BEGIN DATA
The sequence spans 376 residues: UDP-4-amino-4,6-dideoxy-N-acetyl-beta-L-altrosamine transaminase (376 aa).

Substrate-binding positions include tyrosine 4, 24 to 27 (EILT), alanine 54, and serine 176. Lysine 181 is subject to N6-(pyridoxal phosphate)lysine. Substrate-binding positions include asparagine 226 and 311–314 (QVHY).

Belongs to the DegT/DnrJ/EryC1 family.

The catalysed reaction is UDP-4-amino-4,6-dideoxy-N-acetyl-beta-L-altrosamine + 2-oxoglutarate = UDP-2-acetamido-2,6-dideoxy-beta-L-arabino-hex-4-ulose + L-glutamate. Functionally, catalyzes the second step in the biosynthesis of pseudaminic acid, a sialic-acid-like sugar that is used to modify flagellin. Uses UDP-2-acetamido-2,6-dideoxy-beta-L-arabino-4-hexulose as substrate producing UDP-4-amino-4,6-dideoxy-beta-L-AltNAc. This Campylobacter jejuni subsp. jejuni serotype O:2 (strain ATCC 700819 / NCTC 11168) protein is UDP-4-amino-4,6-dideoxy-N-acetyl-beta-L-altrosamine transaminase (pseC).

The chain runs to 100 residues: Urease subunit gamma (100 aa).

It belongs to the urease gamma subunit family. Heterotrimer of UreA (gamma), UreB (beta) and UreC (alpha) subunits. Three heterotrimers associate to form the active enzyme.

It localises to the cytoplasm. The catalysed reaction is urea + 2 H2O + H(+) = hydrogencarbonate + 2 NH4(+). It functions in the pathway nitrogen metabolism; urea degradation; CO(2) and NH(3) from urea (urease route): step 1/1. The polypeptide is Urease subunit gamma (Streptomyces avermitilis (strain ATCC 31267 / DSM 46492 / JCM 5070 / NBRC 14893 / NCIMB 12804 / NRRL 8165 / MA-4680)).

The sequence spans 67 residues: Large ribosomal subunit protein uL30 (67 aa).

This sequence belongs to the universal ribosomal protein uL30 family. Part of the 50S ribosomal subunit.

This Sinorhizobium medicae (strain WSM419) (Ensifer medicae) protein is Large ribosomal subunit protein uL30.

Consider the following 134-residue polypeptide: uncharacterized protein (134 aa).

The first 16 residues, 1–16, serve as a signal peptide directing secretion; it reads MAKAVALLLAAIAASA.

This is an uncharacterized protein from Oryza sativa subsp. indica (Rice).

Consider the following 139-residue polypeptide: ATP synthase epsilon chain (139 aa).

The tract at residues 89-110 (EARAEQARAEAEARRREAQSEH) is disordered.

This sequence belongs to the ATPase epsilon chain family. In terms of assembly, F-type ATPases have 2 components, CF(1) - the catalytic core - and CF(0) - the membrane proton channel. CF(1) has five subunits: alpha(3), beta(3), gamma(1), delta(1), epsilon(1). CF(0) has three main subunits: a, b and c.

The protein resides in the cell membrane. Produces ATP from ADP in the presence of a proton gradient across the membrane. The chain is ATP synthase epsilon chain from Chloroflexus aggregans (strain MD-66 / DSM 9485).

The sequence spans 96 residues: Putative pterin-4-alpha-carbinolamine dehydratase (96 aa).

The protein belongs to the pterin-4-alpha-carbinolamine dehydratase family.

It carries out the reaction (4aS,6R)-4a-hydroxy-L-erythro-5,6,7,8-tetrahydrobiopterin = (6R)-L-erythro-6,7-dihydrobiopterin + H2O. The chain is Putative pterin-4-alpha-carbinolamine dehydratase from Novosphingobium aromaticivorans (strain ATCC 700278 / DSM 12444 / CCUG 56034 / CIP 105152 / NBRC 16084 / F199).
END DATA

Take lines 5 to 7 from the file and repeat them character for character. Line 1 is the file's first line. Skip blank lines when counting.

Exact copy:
The chain runs to 100 residues: Urease subunit gamma (100 aa).

It belongs to the urease gamma subunit family. Heterotrimer of UreA (gamma), UreB (beta) and UreC (alpha) subunits. Three heterotrimers associate to form the active enzyme.

It localises to the cytoplasm. The catalysed reaction is urea + 2 H2O + H(+) = hydrogencarbonate + 2 NH4(+). It functions in the pathway nitrogen metabolism; urea degradation; CO(2) and NH(3) from urea (urease route): step 1/1. The polypeptide is Urease subunit gamma (Streptomyces avermitilis (strain ATCC 31267 / DSM 46492 / JCM 5070 / NBRC 14893 / NCIMB 12804 / NRRL 8165 / MA-4680)).